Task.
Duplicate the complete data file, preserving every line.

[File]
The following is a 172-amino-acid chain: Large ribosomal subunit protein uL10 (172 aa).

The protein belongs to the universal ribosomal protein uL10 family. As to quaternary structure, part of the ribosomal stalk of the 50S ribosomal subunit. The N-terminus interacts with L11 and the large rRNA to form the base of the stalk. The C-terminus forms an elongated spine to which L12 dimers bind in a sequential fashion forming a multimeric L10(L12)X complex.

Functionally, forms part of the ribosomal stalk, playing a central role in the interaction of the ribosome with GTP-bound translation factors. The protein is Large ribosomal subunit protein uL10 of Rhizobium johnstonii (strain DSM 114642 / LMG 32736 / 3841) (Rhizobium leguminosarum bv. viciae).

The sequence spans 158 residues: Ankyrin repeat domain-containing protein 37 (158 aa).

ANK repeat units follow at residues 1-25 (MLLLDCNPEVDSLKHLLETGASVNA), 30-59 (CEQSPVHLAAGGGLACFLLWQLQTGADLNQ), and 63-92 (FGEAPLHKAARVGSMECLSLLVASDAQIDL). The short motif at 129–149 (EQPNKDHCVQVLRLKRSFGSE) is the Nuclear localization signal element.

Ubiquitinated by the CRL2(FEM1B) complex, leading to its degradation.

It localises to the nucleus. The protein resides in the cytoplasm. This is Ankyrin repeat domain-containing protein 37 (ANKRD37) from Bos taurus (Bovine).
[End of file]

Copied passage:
The following is a 172-amino-acid chain: Large ribosomal subunit protein uL10 (172 aa).

The protein belongs to the universal ribosomal protein uL10 family. As to quaternary structure, part of the ribosomal stalk of the 50S ribosomal subunit. The N-terminus interacts with L11 and the large rRNA to form the base of the stalk. The C-terminus forms an elongated spine to which L12 dimers bind in a sequential fashion forming a multimeric L10(L12)X complex.

Functionally, forms part of the ribosomal stalk, playing a central role in the interaction of the ribosome with GTP-bound translation factors. The protein is Large ribosomal subunit protein uL10 of Rhizobium johnstonii (strain DSM 114642 / LMG 32736 / 3841) (Rhizobium leguminosarum bv. viciae).

The sequence spans 158 residues: Ankyrin repeat domain-containing protein 37 (158 aa).

ANK repeat units follow at residues 1-25 (MLLLDCNPEVDSLKHLLETGASVNA), 30-59 (CEQSPVHLAAGGGLACFLLWQLQTGADLNQ), and 63-92 (FGEAPLHKAARVGSMECLSLLVASDAQIDL). The short motif at 129–149 (EQPNKDHCVQVLRLKRSFGSE) is the Nuclear localization signal element.

Ubiquitinated by the CRL2(FEM1B) complex, leading to its degradation.

It localises to the nucleus. The protein resides in the cytoplasm. This is Ankyrin repeat domain-containing protein 37 (ANKRD37) from Bos taurus (Bovine).